Quantifying the impact of epidermal turnover on bioavailability of dermally absorbed chemicals
This project will study the bioavailability of dermally absorbed chemicals in collaboration with Syngenta, a global leader in agrochemicals and technologies.
Start date1 January 2023
- Tuition fee covered at the UK home rate
- UKRI standard stipend (£16,062 for 2022-23)
- Consumable and training support for the research.
Dermal absorption is an important part of the regulatory framework on the safety of agrochemicals and other products. Epidermal turnover and skin shedding are known to reduce the bioavailability of chemicals absorbed into the skin; however, these processes cannot be observed on excised skin tissues used for in vitro dermal absorption tests. Consequently, existing regulations, based on such in vitro tests, do not explicitly consider the impact of epidermal turnover and may significantly overestimate the amount of chemicals becoming bioavailable.
Epidermal turnover rate has been well reported in the literature, and some early studies have used in silico modelling to assess the epidermal turnover process relative to chemical diffusion. Nevertheless, there lacks a method to translate the theoretical modelling and qualitative information into quantitative data that could be used to support risk assessment for specific chemicals. The intricacy between epidermal turnover, chemical binding to skin protein, and diffusion presents a challenge that requires an integration of more advanced in silico modelling and novel metrology.
This project aims to develop a method, combining computational modelling and in vitro dermal absorption tests further empowered by advanced stimulated Raman scattering (SRS) microscopy, to deliver improved understanding of the impact of epidermal turnover on bioavailability of dermally absorbed chemicals. The new method and new data will support improved and more realistic risk assessment and regulation of dermal absorption of agrochemicals. There will be opportunities to widen the impact of the work through University of Surrey and Syngenta partnerships with CropLife Europe and through publication of the findings in peer-reviewed journals.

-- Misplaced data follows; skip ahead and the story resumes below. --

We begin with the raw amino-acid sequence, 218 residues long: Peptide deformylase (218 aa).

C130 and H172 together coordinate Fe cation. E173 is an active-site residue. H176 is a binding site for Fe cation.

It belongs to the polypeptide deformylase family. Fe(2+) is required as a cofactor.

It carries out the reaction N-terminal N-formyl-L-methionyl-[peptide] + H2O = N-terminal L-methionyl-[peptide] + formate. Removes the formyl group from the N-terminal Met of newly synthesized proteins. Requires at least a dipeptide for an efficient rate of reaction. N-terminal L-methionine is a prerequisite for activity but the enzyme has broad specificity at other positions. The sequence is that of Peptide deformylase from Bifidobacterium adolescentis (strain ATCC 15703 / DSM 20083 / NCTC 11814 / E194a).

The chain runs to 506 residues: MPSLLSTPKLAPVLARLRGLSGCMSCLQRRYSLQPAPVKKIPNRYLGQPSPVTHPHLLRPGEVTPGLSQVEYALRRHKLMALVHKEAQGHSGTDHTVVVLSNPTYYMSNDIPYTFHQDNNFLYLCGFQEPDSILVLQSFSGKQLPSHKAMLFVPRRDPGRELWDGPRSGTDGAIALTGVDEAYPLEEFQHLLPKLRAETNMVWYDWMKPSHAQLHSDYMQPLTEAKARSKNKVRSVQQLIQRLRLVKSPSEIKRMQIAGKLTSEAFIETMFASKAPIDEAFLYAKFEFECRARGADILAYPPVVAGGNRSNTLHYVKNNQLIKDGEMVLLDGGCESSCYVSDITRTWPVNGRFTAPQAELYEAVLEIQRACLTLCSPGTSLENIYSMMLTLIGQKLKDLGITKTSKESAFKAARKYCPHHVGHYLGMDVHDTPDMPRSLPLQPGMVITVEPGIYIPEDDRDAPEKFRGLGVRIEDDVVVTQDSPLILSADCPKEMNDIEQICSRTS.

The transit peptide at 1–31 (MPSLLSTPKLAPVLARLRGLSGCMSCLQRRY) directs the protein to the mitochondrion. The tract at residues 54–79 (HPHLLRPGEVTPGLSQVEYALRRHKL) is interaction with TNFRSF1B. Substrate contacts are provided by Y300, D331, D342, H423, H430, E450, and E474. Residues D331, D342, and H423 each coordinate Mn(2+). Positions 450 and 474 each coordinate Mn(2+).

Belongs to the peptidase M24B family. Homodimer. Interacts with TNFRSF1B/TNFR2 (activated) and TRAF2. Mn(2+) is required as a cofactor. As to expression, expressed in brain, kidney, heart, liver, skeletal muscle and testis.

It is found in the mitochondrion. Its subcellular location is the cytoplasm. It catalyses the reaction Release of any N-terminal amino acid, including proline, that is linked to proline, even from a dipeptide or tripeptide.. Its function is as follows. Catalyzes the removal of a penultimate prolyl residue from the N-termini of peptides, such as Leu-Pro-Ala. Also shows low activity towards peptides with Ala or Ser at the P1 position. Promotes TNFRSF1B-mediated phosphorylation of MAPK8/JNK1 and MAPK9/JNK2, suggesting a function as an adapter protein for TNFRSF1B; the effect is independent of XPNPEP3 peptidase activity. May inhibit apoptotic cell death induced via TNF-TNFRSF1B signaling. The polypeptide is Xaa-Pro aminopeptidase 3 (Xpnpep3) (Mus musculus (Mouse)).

We have flexibility to start the project in January, April or July 2023.
The ideal candidates should hold a good undergraduate degree with significant experiences in, or exposure to, computation, data analytics, mathematical modelling and/or analytical chemistry, through lab work and/or final year research project, etc. Due to the multidisciplinary nature of the project, we welcome applicants from diverse subject background in chemical engineering, chemistry, physics, applied mathematics, amongst others. We expect the successful candidate to be a quick learner, have the ability to critically analyse existing data and own results, and have strong communication skills to be able to work in a collaborative environment.
By joining a multidisciplinary team, you will receive unique training opportunities. In addition to conducting novel research that is likely to lead to impactful outputs and tangible innovations, you will be mentored by the supervisory team to develop your own professional development plan (PDP), to identify training needs (e.g., communication & people skills, leadership & management, etc.), and to prepare for your next stage of career in either academia or industry -- we are proud of having successfully helped numerous early-career researchers through this journey.
We accept applications from UK students. Outstanding EU and Overseas students are welcome to apply.
IELTS Academic: 6.5 or above (or equivalent) with 6.0 in each individual category.
How to apply
Applications should be submitted via the Chemical and Process Engineering PhD programme page. In place of a research proposal you should upload a document stating the title of the project that you wish to apply for and the name of the relevant supervisor.
Chemical and Process Engineering PhD